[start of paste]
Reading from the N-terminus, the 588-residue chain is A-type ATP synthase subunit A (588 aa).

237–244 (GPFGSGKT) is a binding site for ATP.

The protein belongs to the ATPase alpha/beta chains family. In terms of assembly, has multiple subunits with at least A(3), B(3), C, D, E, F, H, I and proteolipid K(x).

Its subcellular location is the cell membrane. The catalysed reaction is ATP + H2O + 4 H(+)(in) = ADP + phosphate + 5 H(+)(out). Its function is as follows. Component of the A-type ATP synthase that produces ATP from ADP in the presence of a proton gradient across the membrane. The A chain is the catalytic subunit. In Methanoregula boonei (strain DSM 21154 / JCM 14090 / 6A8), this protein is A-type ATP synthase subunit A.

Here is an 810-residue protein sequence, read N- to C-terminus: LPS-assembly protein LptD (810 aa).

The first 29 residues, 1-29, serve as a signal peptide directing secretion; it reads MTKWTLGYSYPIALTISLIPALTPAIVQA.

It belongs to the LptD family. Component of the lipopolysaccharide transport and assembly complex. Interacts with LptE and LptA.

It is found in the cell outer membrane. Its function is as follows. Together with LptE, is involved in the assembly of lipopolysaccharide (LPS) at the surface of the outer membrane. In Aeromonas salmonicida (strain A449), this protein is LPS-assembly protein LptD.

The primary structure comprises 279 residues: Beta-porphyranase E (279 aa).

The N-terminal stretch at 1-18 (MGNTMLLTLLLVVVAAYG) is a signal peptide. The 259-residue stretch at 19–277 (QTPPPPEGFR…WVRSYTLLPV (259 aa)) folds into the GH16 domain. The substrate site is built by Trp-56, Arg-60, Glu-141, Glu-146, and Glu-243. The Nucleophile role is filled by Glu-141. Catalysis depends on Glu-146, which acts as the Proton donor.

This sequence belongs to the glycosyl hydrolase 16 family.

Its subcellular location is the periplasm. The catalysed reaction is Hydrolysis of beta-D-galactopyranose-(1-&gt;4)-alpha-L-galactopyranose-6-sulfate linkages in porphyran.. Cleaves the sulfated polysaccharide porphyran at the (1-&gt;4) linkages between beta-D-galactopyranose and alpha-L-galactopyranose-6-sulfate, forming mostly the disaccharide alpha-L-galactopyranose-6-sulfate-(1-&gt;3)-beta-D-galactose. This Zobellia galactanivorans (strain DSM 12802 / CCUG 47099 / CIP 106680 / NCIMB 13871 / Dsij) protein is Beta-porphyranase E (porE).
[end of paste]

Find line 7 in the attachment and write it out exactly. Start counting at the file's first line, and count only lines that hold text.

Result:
It belongs to the LptD family. Component of the lipopolysaccharide transport and assembly complex. Interacts with LptE and LptA.